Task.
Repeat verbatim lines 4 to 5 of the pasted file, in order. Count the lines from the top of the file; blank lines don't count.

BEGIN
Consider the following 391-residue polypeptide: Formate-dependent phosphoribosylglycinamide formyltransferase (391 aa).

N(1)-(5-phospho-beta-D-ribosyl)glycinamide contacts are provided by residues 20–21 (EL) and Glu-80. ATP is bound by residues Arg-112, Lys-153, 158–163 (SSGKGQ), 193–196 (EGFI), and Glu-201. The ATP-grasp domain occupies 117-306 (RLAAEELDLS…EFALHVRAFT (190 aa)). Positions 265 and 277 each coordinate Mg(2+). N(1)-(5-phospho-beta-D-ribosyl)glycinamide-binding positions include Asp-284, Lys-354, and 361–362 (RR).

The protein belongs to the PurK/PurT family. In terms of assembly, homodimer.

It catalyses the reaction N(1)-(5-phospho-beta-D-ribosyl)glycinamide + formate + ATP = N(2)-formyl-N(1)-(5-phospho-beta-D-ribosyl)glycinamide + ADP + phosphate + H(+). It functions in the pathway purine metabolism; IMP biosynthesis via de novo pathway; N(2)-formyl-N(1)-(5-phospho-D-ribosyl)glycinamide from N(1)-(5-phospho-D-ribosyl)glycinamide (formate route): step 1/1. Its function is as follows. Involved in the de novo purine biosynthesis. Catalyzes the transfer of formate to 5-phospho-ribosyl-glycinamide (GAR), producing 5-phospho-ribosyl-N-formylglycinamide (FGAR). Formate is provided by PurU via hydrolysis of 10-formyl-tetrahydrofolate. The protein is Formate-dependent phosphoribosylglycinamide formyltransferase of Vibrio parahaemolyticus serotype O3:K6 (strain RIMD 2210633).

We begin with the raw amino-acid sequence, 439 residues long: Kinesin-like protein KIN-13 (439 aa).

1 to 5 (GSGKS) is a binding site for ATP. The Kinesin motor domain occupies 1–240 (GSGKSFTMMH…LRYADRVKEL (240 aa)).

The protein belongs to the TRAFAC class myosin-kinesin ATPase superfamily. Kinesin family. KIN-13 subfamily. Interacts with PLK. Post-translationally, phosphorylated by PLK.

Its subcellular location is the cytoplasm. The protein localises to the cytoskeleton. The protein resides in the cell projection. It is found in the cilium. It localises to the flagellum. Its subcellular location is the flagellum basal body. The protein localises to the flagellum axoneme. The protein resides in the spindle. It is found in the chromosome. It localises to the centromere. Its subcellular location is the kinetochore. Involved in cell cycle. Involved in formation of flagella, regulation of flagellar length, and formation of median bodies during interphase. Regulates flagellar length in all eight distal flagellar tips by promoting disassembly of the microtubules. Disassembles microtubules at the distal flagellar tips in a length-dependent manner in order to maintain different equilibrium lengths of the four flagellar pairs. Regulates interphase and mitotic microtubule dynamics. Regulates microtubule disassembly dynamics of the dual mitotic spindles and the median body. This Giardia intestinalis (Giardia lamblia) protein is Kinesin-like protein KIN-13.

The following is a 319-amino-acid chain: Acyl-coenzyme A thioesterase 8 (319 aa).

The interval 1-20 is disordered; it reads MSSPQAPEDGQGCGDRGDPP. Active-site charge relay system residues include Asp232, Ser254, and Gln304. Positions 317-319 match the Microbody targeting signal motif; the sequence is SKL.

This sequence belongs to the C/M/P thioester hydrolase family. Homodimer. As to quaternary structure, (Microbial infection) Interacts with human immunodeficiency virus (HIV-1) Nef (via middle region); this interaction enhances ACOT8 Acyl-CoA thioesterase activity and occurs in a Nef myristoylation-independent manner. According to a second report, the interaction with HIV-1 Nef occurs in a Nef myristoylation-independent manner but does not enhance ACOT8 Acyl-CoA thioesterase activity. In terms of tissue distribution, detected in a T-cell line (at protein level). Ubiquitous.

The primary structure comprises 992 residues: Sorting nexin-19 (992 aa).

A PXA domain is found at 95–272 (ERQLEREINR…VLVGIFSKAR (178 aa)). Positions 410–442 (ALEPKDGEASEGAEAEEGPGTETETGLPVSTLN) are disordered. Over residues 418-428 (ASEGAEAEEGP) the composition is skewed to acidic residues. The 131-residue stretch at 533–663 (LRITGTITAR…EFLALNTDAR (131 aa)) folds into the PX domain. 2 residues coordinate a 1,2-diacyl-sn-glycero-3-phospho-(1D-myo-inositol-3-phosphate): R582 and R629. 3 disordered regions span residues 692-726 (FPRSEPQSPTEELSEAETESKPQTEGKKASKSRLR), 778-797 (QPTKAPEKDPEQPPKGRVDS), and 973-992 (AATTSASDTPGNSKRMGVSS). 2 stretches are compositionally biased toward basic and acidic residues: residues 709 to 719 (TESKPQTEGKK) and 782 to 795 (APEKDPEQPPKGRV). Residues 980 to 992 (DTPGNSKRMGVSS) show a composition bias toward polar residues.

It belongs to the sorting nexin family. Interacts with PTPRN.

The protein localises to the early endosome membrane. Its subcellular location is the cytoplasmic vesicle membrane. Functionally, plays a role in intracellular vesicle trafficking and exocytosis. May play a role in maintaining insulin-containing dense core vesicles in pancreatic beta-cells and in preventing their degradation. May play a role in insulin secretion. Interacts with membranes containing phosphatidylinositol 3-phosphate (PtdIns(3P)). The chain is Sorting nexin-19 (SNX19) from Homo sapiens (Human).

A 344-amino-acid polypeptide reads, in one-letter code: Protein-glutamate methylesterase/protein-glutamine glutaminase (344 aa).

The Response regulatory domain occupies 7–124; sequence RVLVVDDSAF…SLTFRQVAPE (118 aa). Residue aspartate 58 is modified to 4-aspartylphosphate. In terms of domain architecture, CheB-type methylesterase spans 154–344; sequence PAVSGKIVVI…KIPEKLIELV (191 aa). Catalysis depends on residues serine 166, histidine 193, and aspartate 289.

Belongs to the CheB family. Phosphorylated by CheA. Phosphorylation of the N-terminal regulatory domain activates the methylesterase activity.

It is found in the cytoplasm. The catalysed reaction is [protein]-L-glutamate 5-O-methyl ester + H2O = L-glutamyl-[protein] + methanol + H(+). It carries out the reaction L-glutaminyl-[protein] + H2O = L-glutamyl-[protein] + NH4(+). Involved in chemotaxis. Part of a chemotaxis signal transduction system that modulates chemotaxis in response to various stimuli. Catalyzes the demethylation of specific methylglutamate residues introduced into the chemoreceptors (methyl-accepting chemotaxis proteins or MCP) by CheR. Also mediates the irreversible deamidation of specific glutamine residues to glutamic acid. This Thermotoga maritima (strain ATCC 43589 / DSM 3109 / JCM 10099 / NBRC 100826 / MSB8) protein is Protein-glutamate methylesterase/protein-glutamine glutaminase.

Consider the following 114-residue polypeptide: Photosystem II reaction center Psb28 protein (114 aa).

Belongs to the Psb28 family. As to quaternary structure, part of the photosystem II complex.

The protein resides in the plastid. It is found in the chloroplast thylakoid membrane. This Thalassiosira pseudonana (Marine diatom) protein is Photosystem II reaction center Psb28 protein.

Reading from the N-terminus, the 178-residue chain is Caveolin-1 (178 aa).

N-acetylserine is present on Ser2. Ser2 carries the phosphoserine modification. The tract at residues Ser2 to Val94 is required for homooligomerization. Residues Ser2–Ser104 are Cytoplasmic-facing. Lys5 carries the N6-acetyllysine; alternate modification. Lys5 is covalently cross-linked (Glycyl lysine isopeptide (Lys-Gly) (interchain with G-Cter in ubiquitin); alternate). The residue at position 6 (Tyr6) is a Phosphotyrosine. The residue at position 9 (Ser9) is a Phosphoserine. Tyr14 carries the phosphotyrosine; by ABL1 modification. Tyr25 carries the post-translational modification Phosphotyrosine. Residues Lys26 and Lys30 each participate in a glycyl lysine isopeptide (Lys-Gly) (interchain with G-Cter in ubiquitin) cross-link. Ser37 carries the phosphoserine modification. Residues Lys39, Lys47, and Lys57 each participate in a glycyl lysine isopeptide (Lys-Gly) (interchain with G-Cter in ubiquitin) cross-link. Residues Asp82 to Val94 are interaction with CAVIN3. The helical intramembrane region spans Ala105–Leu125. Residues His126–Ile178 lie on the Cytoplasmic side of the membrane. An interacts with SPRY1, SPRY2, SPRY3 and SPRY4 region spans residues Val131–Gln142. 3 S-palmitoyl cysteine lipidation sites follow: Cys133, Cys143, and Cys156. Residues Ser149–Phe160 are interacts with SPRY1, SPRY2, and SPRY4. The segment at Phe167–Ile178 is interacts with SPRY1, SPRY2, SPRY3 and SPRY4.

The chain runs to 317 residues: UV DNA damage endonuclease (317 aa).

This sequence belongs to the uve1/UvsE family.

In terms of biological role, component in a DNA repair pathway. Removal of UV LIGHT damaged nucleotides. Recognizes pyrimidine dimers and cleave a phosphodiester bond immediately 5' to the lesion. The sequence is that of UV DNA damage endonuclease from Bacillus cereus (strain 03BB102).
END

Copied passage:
It catalyses the reaction N(1)-(5-phospho-beta-D-ribosyl)glycinamide + formate + ATP = N(2)-formyl-N(1)-(5-phospho-beta-D-ribosyl)glycinamide + ADP + phosphate + H(+). It functions in the pathway purine metabolism; IMP biosynthesis via de novo pathway; N(2)-formyl-N(1)-(5-phospho-D-ribosyl)glycinamide from N(1)-(5-phospho-D-ribosyl)glycinamide (formate route): step 1/1. Its function is as follows. Involved in the de novo purine biosynthesis. Catalyzes the transfer of formate to 5-phospho-ribosyl-glycinamide (GAR), producing 5-phospho-ribosyl-N-formylglycinamide (FGAR). Formate is provided by PurU via hydrolysis of 10-formyl-tetrahydrofolate. The protein is Formate-dependent phosphoribosylglycinamide formyltransferase of Vibrio parahaemolyticus serotype O3:K6 (strain RIMD 2210633).

We begin with the raw amino-acid sequence, 439 residues long: Kinesin-like protein KIN-13 (439 aa).